TEGUCIGALPA, Honduras, Nov. 29 (UPI) -- Porfirio "Pepe" Lobo, a conservative businessman, appeared on his way to an easy victory Sunday night in the Honduras presidential election.
Early returns showed Lobo, 61, of the National Party had garnered more than 52 percent of the votes to 34.4 percent for former Vice President Elvin Santos of the Liberal Party, The Miami Herald reported.
Lobo, an opponent of ousted President Manuel Zelaya, remained neutral in the coup that forced Zelaya out of the country at gunpoint June 28.
Zelaya defeated Lobo in 2005, and Santos had served as Zelaya's vice president.
The BBC said the interim government had hoped a high turnout -- more than 60 percent of registered voters had cast ballots -- and a clear winner would give the election legitimacy.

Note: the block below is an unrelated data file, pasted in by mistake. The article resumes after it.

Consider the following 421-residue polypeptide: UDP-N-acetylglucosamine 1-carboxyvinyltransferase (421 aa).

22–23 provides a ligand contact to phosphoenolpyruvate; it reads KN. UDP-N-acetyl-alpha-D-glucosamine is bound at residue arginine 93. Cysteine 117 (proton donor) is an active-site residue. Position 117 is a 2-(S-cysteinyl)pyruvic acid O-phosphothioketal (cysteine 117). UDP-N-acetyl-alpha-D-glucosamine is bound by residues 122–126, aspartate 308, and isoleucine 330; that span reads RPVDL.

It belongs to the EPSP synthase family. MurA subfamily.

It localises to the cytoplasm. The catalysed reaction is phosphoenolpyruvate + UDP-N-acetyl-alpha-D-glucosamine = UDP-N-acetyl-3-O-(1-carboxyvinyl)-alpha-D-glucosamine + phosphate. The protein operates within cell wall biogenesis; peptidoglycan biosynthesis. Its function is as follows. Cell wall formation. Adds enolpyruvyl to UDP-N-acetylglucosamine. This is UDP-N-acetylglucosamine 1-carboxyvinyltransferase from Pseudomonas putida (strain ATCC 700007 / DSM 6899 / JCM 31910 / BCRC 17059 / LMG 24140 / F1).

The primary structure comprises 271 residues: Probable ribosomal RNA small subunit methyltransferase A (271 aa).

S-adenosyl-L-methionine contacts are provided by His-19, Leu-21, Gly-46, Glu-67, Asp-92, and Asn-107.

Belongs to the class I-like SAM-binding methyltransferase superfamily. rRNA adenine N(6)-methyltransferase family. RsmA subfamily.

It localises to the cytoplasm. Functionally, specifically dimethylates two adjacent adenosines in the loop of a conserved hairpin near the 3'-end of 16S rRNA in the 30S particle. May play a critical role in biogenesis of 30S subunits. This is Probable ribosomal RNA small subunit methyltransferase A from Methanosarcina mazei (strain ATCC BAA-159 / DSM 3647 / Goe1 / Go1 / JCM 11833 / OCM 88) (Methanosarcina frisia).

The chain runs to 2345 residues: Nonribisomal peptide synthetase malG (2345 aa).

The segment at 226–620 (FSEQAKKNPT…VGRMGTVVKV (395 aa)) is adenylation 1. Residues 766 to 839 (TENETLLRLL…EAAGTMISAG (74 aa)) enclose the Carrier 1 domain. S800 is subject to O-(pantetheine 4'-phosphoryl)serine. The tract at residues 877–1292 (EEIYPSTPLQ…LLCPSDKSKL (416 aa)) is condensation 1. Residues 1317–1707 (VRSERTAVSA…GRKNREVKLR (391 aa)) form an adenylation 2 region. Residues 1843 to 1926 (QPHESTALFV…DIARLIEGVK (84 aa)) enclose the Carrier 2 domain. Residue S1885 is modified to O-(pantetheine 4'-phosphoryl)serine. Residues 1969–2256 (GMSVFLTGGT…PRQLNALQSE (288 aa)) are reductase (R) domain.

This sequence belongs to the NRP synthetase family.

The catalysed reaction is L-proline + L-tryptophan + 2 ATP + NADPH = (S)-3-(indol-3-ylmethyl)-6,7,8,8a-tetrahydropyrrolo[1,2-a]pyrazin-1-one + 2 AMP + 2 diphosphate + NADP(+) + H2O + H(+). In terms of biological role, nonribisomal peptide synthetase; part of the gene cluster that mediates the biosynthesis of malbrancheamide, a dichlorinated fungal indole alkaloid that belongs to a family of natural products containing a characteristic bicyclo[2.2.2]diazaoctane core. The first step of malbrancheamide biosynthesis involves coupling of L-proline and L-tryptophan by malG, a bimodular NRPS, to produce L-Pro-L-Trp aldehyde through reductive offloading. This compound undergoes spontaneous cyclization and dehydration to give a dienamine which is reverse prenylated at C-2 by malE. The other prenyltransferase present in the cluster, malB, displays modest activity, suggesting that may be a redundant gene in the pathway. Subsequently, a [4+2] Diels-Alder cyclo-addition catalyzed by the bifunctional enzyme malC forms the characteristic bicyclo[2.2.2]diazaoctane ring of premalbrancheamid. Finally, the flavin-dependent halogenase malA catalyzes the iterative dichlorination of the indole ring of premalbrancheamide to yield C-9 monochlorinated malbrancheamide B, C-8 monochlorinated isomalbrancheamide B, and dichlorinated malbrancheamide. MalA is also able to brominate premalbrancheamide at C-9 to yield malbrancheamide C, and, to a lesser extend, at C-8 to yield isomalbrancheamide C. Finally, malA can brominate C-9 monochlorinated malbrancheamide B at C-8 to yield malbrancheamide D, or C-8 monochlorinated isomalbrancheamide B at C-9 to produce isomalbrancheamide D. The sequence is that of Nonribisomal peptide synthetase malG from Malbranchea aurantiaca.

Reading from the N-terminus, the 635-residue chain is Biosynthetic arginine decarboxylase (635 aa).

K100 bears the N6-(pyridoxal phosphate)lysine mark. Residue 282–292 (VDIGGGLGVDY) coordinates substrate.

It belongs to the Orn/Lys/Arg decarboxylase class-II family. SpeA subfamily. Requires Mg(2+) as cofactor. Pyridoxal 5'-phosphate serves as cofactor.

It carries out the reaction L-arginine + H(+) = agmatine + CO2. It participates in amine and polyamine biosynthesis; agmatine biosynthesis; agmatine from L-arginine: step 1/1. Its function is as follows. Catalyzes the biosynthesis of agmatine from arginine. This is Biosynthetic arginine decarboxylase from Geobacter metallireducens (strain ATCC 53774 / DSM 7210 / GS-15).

Argentina and Brazil, however, said they would not recognize the results because doing so would legitimize the coup, the British broadcaster reported.
The United States said it would accept the election results.
"Significant work remains to be done to restore democratic and constitutional order in Honduras, but today the Honduran people took a necessary and important step forward," State Department spokesman Ian Kelly said in a statement.
Zelaya, who had dismissed the election as a "fraud," had not commented publicly on the results by early Monday.
His supporters had called on voters to boycott the presidential election.
Zelaya was temporarily replaced by in June by Roberto Micheletti. Neither Zelaya nor Micheletti were candidates in the election.
An estimated 30,000 troops were deployed to provide security for Sunday's election, with Zelaya's supporters vowing to demonstrate for his return.